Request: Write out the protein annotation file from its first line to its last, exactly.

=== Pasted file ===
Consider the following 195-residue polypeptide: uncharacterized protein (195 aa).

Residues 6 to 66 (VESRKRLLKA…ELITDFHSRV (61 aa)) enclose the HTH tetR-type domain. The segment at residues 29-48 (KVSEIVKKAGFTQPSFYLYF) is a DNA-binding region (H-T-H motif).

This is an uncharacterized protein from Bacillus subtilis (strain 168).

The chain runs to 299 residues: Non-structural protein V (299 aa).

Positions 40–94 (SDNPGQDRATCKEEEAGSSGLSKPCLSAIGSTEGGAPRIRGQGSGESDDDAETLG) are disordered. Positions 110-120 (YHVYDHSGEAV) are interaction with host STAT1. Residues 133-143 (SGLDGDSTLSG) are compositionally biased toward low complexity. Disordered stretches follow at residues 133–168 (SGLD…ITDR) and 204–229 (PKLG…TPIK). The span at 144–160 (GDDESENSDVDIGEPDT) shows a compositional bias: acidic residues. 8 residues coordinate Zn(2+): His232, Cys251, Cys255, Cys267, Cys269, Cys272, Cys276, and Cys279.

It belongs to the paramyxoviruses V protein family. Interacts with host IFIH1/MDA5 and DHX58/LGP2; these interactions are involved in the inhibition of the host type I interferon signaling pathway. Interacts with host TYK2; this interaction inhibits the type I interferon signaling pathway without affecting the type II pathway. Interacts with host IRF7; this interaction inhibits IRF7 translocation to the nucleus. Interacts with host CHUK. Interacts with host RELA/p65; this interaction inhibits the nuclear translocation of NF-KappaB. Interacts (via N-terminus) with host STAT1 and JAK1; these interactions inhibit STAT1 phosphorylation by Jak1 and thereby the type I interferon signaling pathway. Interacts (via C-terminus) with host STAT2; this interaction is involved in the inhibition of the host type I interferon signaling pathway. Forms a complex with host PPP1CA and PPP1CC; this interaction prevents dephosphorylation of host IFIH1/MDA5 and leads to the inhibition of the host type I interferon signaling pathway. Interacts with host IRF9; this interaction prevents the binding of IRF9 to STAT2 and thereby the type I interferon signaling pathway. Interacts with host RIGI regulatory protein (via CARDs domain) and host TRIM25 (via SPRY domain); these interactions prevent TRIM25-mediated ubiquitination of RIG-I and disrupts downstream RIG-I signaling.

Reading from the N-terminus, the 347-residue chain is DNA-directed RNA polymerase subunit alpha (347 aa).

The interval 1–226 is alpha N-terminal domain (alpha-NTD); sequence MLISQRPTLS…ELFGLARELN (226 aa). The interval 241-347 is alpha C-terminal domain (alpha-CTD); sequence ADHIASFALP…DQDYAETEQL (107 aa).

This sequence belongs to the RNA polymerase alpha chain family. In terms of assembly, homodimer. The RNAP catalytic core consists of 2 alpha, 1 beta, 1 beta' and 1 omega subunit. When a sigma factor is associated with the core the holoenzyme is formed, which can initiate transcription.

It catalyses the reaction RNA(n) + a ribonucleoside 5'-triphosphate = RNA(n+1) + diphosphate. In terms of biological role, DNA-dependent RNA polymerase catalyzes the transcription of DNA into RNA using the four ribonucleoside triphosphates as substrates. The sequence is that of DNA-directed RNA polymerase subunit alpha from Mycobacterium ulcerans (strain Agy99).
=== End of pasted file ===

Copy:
Consider the following 195-residue polypeptide: uncharacterized protein (195 aa).

Residues 6 to 66 (VESRKRLLKA…ELITDFHSRV (61 aa)) enclose the HTH tetR-type domain. The segment at residues 29-48 (KVSEIVKKAGFTQPSFYLYF) is a DNA-binding region (H-T-H motif).

This is an uncharacterized protein from Bacillus subtilis (strain 168).

The chain runs to 299 residues: Non-structural protein V (299 aa).

Positions 40–94 (SDNPGQDRATCKEEEAGSSGLSKPCLSAIGSTEGGAPRIRGQGSGESDDDAETLG) are disordered. Positions 110-120 (YHVYDHSGEAV) are interaction with host STAT1. Residues 133-143 (SGLDGDSTLSG) are compositionally biased toward low complexity. Disordered stretches follow at residues 133–168 (SGLD…ITDR) and 204–229 (PKLG…TPIK). The span at 144–160 (GDDESENSDVDIGEPDT) shows a compositional bias: acidic residues. 8 residues coordinate Zn(2+): His232, Cys251, Cys255, Cys267, Cys269, Cys272, Cys276, and Cys279.

It belongs to the paramyxoviruses V protein family. Interacts with host IFIH1/MDA5 and DHX58/LGP2; these interactions are involved in the inhibition of the host type I interferon signaling pathway. Interacts with host TYK2; this interaction inhibits the type I interferon signaling pathway without affecting the type II pathway. Interacts with host IRF7; this interaction inhibits IRF7 translocation to the nucleus. Interacts with host CHUK. Interacts with host RELA/p65; this interaction inhibits the nuclear translocation of NF-KappaB. Interacts (via N-terminus) with host STAT1 and JAK1; these interactions inhibit STAT1 phosphorylation by Jak1 and thereby the type I interferon signaling pathway. Interacts (via C-terminus) with host STAT2; this interaction is involved in the inhibition of the host type I interferon signaling pathway. Forms a complex with host PPP1CA and PPP1CC; this interaction prevents dephosphorylation of host IFIH1/MDA5 and leads to the inhibition of the host type I interferon signaling pathway. Interacts with host IRF9; this interaction prevents the binding of IRF9 to STAT2 and thereby the type I interferon signaling pathway. Interacts with host RIGI regulatory protein (via CARDs domain) and host TRIM25 (via SPRY domain); these interactions prevent TRIM25-mediated ubiquitination of RIG-I and disrupts downstream RIG-I signaling.

Reading from the N-terminus, the 347-residue chain is DNA-directed RNA polymerase subunit alpha (347 aa).

The interval 1–226 is alpha N-terminal domain (alpha-NTD); sequence MLISQRPTLS…ELFGLARELN (226 aa). The interval 241-347 is alpha C-terminal domain (alpha-CTD); sequence ADHIASFALP…DQDYAETEQL (107 aa).

This sequence belongs to the RNA polymerase alpha chain family. In terms of assembly, homodimer. The RNAP catalytic core consists of 2 alpha, 1 beta, 1 beta' and 1 omega subunit. When a sigma factor is associated with the core the holoenzyme is formed, which can initiate transcription.

It catalyses the reaction RNA(n) + a ribonucleoside 5'-triphosphate = RNA(n+1) + diphosphate. In terms of biological role, DNA-dependent RNA polymerase catalyzes the transcription of DNA into RNA using the four ribonucleoside triphosphates as substrates. The sequence is that of DNA-directed RNA polymerase subunit alpha from Mycobacterium ulcerans (strain Agy99).